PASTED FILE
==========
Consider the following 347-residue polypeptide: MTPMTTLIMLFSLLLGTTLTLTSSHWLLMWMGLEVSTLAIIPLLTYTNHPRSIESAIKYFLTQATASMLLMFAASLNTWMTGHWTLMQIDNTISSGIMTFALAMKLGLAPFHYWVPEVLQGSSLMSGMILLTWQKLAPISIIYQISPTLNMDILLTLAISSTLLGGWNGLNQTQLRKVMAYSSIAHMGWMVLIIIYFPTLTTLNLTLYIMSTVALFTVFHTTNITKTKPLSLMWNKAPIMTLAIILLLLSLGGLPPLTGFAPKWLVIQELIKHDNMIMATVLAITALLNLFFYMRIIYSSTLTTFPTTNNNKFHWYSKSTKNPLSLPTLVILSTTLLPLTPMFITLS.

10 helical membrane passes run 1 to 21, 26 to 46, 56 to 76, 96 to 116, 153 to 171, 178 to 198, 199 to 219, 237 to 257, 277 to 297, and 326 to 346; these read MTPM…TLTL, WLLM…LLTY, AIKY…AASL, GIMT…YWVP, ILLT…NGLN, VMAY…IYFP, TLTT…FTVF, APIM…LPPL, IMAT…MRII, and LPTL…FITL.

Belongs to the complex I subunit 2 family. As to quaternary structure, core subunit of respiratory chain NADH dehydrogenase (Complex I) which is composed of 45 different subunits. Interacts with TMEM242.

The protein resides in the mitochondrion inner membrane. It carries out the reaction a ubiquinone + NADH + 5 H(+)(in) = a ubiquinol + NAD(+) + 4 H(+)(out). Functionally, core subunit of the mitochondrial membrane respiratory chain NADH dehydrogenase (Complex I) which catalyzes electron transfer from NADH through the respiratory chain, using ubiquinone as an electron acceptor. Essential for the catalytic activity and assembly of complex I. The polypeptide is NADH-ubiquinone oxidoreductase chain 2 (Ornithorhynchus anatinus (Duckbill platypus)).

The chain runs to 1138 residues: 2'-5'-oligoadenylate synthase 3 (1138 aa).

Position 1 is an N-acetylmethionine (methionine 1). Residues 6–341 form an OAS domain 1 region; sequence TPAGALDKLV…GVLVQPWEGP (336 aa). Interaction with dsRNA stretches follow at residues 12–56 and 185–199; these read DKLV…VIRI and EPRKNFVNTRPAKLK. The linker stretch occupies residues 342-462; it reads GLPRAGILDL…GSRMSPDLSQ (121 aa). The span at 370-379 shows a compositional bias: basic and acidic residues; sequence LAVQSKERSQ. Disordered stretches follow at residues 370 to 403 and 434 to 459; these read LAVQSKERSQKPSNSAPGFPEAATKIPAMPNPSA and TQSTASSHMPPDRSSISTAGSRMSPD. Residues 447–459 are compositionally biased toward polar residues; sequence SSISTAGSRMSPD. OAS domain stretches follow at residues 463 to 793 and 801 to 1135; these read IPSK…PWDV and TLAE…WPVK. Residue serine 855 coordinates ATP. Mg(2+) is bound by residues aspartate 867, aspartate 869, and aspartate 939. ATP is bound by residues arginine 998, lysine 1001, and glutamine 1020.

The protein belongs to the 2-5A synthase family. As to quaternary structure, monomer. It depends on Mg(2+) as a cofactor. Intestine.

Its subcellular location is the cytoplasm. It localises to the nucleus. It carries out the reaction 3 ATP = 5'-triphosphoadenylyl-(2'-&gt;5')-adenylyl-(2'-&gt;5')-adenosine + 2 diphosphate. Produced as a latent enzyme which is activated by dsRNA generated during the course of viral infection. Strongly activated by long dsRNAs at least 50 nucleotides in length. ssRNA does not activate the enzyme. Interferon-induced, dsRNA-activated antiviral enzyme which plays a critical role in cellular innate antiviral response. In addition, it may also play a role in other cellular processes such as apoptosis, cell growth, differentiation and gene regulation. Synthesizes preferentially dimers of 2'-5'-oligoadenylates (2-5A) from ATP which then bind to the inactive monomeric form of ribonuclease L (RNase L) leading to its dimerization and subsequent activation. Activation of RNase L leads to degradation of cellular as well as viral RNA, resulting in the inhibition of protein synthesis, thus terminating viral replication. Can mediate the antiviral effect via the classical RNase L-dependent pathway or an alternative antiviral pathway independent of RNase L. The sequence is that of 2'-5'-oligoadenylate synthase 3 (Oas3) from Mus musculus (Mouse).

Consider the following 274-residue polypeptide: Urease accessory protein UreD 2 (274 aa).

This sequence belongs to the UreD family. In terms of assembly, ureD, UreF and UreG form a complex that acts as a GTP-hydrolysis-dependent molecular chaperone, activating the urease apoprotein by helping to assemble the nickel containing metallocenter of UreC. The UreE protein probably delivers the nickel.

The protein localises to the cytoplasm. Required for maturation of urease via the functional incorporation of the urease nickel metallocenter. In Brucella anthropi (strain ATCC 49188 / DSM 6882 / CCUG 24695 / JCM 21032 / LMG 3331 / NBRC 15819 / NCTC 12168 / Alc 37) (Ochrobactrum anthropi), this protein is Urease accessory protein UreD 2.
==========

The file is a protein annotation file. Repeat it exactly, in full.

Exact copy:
Consider the following 347-residue polypeptide: MTPMTTLIMLFSLLLGTTLTLTSSHWLLMWMGLEVSTLAIIPLLTYTNHPRSIESAIKYFLTQATASMLLMFAASLNTWMTGHWTLMQIDNTISSGIMTFALAMKLGLAPFHYWVPEVLQGSSLMSGMILLTWQKLAPISIIYQISPTLNMDILLTLAISSTLLGGWNGLNQTQLRKVMAYSSIAHMGWMVLIIIYFPTLTTLNLTLYIMSTVALFTVFHTTNITKTKPLSLMWNKAPIMTLAIILLLLSLGGLPPLTGFAPKWLVIQELIKHDNMIMATVLAITALLNLFFYMRIIYSSTLTTFPTTNNNKFHWYSKSTKNPLSLPTLVILSTTLLPLTPMFITLS.

10 helical membrane passes run 1 to 21, 26 to 46, 56 to 76, 96 to 116, 153 to 171, 178 to 198, 199 to 219, 237 to 257, 277 to 297, and 326 to 346; these read MTPM…TLTL, WLLM…LLTY, AIKY…AASL, GIMT…YWVP, ILLT…NGLN, VMAY…IYFP, TLTT…FTVF, APIM…LPPL, IMAT…MRII, and LPTL…FITL.

Belongs to the complex I subunit 2 family. As to quaternary structure, core subunit of respiratory chain NADH dehydrogenase (Complex I) which is composed of 45 different subunits. Interacts with TMEM242.

The protein resides in the mitochondrion inner membrane. It carries out the reaction a ubiquinone + NADH + 5 H(+)(in) = a ubiquinol + NAD(+) + 4 H(+)(out). Functionally, core subunit of the mitochondrial membrane respiratory chain NADH dehydrogenase (Complex I) which catalyzes electron transfer from NADH through the respiratory chain, using ubiquinone as an electron acceptor. Essential for the catalytic activity and assembly of complex I. The polypeptide is NADH-ubiquinone oxidoreductase chain 2 (Ornithorhynchus anatinus (Duckbill platypus)).

The chain runs to 1138 residues: 2'-5'-oligoadenylate synthase 3 (1138 aa).

Position 1 is an N-acetylmethionine (methionine 1). Residues 6–341 form an OAS domain 1 region; sequence TPAGALDKLV…GVLVQPWEGP (336 aa). Interaction with dsRNA stretches follow at residues 12–56 and 185–199; these read DKLV…VIRI and EPRKNFVNTRPAKLK. The linker stretch occupies residues 342-462; it reads GLPRAGILDL…GSRMSPDLSQ (121 aa). The span at 370-379 shows a compositional bias: basic and acidic residues; sequence LAVQSKERSQ. Disordered stretches follow at residues 370 to 403 and 434 to 459; these read LAVQSKERSQKPSNSAPGFPEAATKIPAMPNPSA and TQSTASSHMPPDRSSISTAGSRMSPD. Residues 447–459 are compositionally biased toward polar residues; sequence SSISTAGSRMSPD. OAS domain stretches follow at residues 463 to 793 and 801 to 1135; these read IPSK…PWDV and TLAE…WPVK. Residue serine 855 coordinates ATP. Mg(2+) is bound by residues aspartate 867, aspartate 869, and aspartate 939. ATP is bound by residues arginine 998, lysine 1001, and glutamine 1020.

The protein belongs to the 2-5A synthase family. As to quaternary structure, monomer. It depends on Mg(2+) as a cofactor. Intestine.

Its subcellular location is the cytoplasm. It localises to the nucleus. It carries out the reaction 3 ATP = 5'-triphosphoadenylyl-(2'-&gt;5')-adenylyl-(2'-&gt;5')-adenosine + 2 diphosphate. Produced as a latent enzyme which is activated by dsRNA generated during the course of viral infection. Strongly activated by long dsRNAs at least 50 nucleotides in length. ssRNA does not activate the enzyme. Interferon-induced, dsRNA-activated antiviral enzyme which plays a critical role in cellular innate antiviral response. In addition, it may also play a role in other cellular processes such as apoptosis, cell growth, differentiation and gene regulation. Synthesizes preferentially dimers of 2'-5'-oligoadenylates (2-5A) from ATP which then bind to the inactive monomeric form of ribonuclease L (RNase L) leading to its dimerization and subsequent activation. Activation of RNase L leads to degradation of cellular as well as viral RNA, resulting in the inhibition of protein synthesis, thus terminating viral replication. Can mediate the antiviral effect via the classical RNase L-dependent pathway or an alternative antiviral pathway independent of RNase L. The sequence is that of 2'-5'-oligoadenylate synthase 3 (Oas3) from Mus musculus (Mouse).

Consider the following 274-residue polypeptide: Urease accessory protein UreD 2 (274 aa).

This sequence belongs to the UreD family. In terms of assembly, ureD, UreF and UreG form a complex that acts as a GTP-hydrolysis-dependent molecular chaperone, activating the urease apoprotein by helping to assemble the nickel containing metallocenter of UreC. The UreE protein probably delivers the nickel.

The protein localises to the cytoplasm. Required for maturation of urease via the functional incorporation of the urease nickel metallocenter. In Brucella anthropi (strain ATCC 49188 / DSM 6882 / CCUG 24695 / JCM 21032 / LMG 3331 / NBRC 15819 / NCTC 12168 / Alc 37) (Ochrobactrum anthropi), this protein is Urease accessory protein UreD 2.